Still buzzed from the excitement of the game, Caroline used the few precious moments alone in the locker room to use the hot water in the shower. Her muscles seemed to unfurl under the warm jets of the water as she cleaned the sweat and dirt from her skin. Tan lines from the summer were still visible on her lithe body, a stark contrast between the golden kissed skin of her arms and legs and the paler skin where her shin guards and soccer shirts hid her from the sun. No matter how long she had used her building’s roof to sun for the summer, she still got the obvious sport’s tan that all of the girls loved to complain out.
Caroline had just stepped out the shower, toweling off her auburn curls. The sounds of the other girls echoed in the locker room, cheers and giggles intermingling with the gossip and congratulations as they changed and cleaned up from the game. Carolina joined the others at her place in the mirror to reapply her makeup when her best friend Josie fell in beside her.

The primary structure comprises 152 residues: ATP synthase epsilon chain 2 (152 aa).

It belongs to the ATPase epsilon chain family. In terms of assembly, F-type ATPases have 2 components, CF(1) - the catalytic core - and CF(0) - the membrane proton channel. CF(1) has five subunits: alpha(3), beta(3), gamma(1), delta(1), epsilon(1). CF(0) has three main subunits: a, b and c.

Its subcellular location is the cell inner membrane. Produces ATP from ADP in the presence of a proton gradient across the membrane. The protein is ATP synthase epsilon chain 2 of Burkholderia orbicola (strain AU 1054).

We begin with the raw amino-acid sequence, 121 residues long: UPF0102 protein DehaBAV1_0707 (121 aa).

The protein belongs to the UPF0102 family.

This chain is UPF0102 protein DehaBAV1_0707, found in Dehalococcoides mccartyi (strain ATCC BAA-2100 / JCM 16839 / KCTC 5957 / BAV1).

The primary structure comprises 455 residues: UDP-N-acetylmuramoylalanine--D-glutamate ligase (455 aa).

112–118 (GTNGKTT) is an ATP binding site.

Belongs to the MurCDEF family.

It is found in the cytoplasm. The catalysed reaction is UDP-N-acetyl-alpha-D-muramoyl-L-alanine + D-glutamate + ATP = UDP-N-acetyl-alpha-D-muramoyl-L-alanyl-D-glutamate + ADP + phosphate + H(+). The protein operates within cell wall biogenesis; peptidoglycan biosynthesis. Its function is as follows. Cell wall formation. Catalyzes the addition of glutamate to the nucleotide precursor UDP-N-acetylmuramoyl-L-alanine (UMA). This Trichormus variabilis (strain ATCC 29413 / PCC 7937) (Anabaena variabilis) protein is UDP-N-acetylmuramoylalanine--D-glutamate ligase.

“You coming back to Maddy’s with us?” she asked while skillfully applying her mascara.
“I don’t think so. I’ve got that whole essay for Ferguson that I haven’t even started,” answered Carolina as she finished primping. Caroline wasn’t beautiful by any means, but she was neither homely. Her face was sharply angular, and her nose seemed a hair too big for her face (beak like as some liked to mock it), her lips a tad too small, but her eyes were her redeeming feature. They shone bright like emeralds, green like her grandmother’s just like her olive skin during the summer.
“ah, too bad! I’d try to convince you, but I think for all of our sakes I better not,” Josie answered with a smile through the mirror. “Maybe he will give you an extension after today’s win?” she giggled as the other girls joined in yelling “Go Cougars!” loudly.